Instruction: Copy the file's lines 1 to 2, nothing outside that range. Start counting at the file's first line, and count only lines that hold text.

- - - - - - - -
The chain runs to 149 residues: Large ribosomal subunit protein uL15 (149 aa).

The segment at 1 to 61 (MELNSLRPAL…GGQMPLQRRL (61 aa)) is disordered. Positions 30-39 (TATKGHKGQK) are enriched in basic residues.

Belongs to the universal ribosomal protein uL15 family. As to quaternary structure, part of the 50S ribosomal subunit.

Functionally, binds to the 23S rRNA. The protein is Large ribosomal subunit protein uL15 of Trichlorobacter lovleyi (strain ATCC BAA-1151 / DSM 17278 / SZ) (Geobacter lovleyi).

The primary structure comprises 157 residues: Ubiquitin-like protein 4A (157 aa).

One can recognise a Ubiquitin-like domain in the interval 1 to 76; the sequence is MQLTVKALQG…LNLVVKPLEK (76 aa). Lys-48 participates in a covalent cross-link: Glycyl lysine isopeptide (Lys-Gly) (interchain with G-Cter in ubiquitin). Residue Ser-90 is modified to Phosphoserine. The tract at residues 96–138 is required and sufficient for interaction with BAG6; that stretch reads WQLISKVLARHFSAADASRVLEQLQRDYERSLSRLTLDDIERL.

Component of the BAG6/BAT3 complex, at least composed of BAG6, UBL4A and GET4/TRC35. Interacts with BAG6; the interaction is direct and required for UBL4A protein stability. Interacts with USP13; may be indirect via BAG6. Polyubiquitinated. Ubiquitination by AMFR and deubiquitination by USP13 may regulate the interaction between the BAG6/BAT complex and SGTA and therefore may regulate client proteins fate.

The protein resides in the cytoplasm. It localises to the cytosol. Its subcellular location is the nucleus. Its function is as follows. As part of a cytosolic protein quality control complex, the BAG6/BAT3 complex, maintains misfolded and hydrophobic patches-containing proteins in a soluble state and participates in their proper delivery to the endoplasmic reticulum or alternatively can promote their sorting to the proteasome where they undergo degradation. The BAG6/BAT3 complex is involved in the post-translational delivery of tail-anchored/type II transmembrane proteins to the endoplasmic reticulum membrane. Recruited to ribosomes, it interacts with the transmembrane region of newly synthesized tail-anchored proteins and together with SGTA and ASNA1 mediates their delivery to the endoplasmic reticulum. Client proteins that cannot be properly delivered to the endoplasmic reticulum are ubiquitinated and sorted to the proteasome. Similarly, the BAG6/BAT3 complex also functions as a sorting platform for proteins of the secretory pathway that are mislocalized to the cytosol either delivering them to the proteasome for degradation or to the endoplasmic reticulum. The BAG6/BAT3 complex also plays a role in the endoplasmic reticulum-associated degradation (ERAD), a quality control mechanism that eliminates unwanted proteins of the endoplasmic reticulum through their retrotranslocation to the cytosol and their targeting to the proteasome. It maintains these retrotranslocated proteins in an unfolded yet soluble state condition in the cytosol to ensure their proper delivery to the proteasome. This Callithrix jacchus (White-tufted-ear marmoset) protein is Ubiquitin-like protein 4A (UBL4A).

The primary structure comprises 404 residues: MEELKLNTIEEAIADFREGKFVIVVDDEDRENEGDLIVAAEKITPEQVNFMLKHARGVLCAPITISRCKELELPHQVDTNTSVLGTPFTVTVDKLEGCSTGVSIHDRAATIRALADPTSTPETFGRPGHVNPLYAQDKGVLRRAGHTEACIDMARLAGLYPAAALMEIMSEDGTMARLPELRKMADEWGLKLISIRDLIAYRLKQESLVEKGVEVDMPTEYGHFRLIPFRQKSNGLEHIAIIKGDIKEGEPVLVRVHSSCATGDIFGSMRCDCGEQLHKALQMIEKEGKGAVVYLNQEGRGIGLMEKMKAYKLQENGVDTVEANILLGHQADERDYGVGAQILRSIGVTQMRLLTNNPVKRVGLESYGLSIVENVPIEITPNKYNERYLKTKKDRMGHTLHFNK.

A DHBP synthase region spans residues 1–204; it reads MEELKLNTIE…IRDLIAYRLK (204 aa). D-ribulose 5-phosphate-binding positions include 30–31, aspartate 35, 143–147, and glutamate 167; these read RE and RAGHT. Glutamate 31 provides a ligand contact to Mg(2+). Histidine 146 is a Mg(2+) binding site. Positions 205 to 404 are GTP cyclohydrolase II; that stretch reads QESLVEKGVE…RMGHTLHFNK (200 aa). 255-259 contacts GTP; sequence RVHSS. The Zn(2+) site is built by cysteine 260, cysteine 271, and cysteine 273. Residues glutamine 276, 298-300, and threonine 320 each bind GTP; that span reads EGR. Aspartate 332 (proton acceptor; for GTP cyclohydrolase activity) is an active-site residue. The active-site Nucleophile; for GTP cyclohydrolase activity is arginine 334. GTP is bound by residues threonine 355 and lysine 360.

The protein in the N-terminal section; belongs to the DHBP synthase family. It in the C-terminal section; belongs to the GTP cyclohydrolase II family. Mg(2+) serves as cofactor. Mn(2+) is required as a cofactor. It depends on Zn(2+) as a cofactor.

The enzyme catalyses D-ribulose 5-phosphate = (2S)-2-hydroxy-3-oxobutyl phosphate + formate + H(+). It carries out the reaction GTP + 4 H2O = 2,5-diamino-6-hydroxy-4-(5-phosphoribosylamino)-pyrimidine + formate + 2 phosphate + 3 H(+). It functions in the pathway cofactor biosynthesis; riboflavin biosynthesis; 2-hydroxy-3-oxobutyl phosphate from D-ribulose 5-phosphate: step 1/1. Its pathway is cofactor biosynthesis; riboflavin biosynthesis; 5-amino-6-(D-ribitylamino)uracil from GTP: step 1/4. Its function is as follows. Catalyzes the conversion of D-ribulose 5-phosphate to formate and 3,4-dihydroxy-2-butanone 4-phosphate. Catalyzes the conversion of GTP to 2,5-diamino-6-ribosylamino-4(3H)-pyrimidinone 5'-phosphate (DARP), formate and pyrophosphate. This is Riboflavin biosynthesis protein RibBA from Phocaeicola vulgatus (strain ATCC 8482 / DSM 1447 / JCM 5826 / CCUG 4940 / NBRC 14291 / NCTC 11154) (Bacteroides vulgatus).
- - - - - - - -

The chain runs to 149 residues: Large ribosomal subunit protein uL15 (149 aa).

The segment at 1 to 61 (MELNSLRPAL…GGQMPLQRRL (61 aa)) is disordered. Positions 30-39 (TATKGHKGQK) are enriched in basic residues.